Hi,

I am trying to compile TFLite for a bare metal application, and have run into issues with gemmlowp while doing so. For my target platform I do not have unistd.h, can anyone help me find a workaround?

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wrd90

pull request commenttensorflow/tensorflow

TANH/Sigmoid 16-bit activation functions using LUT

can you share benchmark results showing how this compares to the current 16bit fixedpoint implementations on various ARM CPUs?

because pure arithmetic implementations scale linearly with SIMD widths and lookup tables do not, we have typically found that despite looking expensive in source code, pure arithmetic implemenations can actually perform well. As ARM CPUs SIMD width increases, they keep looking better. For example, on a Cortex-A76 CPU (e.g. Pixel4) we can issue 2 128-bit multiplications each cycle, each doing 8 16-bit fixed-point multiplications, so each fixed-point multiplication effectively only costs one sixteenth of a cycle.

as this varies greatly from one CPU to another, we don't expect one approach to consistently outperform the other (arithmetic vs LUT). Instead, we have started to let both coexist in source code. We still need to pick one to be used by default but at least having both in source code makes it easy to switch.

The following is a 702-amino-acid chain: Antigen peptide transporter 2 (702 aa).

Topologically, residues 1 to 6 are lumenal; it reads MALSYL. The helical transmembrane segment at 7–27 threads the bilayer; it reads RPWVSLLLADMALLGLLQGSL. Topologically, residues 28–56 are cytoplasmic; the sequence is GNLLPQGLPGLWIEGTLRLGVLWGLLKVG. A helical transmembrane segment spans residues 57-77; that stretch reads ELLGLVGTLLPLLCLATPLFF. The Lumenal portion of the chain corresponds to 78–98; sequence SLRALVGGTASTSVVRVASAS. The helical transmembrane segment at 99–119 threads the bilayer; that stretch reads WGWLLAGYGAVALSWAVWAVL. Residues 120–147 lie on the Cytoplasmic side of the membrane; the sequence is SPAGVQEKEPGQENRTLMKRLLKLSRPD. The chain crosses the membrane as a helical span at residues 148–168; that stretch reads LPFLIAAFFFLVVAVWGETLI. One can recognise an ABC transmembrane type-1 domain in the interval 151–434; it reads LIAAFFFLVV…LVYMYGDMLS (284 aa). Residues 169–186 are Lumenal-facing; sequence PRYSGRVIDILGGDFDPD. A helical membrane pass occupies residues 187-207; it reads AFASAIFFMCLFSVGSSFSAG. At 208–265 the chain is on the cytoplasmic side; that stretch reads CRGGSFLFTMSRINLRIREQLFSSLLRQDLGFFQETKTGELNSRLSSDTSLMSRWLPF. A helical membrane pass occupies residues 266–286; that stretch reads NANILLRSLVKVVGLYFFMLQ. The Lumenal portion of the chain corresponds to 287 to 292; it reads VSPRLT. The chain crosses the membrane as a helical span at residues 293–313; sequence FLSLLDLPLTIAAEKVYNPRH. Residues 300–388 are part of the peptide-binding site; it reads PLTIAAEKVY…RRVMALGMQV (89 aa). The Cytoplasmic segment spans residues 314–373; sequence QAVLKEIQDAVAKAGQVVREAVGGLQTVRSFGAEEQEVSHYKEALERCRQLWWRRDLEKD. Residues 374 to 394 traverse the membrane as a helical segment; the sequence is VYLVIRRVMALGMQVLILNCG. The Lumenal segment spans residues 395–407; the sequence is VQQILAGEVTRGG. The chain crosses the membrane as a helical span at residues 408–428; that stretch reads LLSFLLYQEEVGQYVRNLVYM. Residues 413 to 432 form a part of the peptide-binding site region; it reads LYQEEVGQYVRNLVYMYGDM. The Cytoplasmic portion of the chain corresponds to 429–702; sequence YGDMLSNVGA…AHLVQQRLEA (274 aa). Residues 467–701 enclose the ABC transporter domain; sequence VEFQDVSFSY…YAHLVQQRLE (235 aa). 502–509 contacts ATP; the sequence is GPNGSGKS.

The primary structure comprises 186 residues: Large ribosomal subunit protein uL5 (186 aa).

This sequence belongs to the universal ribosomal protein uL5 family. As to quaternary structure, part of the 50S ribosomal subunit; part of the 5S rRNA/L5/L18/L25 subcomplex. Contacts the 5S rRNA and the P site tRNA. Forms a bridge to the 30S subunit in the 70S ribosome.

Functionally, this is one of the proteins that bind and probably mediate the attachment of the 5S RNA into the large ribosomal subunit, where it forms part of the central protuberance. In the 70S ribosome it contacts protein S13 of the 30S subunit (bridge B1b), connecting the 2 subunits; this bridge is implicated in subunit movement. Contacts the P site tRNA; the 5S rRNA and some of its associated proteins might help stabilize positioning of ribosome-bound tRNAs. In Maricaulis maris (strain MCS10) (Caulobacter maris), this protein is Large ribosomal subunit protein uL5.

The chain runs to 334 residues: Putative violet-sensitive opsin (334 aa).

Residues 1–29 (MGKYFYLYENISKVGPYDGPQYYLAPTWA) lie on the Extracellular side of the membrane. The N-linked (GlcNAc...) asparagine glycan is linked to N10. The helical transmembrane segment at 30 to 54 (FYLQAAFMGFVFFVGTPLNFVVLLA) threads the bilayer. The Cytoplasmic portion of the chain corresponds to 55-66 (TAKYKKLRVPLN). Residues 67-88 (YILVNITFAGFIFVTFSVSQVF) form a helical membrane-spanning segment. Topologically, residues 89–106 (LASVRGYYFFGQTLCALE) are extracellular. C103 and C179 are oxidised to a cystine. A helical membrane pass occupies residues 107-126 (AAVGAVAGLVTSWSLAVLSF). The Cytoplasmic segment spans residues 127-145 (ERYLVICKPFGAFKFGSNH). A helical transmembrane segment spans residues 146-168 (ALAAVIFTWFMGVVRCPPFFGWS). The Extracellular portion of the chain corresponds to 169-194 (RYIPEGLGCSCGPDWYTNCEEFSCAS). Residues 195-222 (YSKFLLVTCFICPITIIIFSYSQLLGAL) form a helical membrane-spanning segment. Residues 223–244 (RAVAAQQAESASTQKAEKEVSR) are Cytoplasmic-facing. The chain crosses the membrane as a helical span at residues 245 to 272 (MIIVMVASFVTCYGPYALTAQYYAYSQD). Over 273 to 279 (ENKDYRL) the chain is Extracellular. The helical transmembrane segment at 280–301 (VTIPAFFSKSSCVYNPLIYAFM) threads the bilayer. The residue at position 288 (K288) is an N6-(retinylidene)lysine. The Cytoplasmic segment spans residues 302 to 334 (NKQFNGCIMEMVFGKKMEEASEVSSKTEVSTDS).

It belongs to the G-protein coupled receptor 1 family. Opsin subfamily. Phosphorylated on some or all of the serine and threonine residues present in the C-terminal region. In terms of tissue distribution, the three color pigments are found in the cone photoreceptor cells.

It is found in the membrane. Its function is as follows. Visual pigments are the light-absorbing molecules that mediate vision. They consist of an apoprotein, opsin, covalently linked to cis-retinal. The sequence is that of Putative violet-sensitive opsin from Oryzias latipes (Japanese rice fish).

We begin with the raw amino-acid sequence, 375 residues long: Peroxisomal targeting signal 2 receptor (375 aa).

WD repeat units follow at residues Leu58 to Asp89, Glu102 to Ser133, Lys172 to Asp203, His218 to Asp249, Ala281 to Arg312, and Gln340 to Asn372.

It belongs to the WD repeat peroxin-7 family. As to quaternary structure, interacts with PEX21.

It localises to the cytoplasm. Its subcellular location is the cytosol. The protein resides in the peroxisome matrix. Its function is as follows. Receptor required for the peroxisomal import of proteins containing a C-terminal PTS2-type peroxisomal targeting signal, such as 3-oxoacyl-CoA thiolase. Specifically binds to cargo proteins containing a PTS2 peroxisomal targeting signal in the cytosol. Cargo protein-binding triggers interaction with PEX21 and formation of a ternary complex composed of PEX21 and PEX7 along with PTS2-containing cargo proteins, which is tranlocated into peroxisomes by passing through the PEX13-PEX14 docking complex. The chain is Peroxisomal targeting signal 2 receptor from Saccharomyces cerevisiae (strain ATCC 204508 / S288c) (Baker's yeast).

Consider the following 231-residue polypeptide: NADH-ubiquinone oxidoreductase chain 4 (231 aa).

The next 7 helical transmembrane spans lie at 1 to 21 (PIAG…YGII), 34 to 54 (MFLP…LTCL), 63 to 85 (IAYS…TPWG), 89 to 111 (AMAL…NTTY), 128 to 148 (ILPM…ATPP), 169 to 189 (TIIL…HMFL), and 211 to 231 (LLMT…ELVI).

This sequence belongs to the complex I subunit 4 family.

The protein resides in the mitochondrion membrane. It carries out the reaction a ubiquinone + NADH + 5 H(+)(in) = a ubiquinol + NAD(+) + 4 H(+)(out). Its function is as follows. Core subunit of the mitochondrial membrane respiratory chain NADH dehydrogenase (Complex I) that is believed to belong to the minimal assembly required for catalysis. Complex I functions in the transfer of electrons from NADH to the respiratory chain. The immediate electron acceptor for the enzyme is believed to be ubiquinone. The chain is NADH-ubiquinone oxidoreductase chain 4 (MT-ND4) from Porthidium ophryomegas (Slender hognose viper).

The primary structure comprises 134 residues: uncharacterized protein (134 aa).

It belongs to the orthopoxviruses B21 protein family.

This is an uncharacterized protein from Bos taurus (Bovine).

i don't remember the latest but some the the following people might: @renjie-liu @abattery @jianlijianli

wwwind

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issue commentgoogle/gemmlowp

SIMD back-end for IBM Power and Z

TFLite has already switched to ruy on arm64. There is work underway on arm32 and x86. However given the complex landscape of inference backends at the moment it's hard to make guesses as to what tflite will end up using. Over the next few months these things should settle a bit.

geert56

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issue commentgoogle/gemmlowp

SIMD back-end for IBM Power and Z

it'd be interesting to hear if there is interest from other users. feel free to use the gemmlowp 'google group' to reach more people. as far as google is concerned we are in the process of migrating to a successor of gemmlowp, named ruy, currently here as a subdirectory of tensorflow, https://github.com/tensorflow/tensorflow/tree/master/tensorflow/lite/experimental/ruy , but set to move to its own github tree in the near future. it's not 100% ready for wider contribution as documentation is missing but just as a heads-up.

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Benoit Jacob

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fix recent regression

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Clement Courbet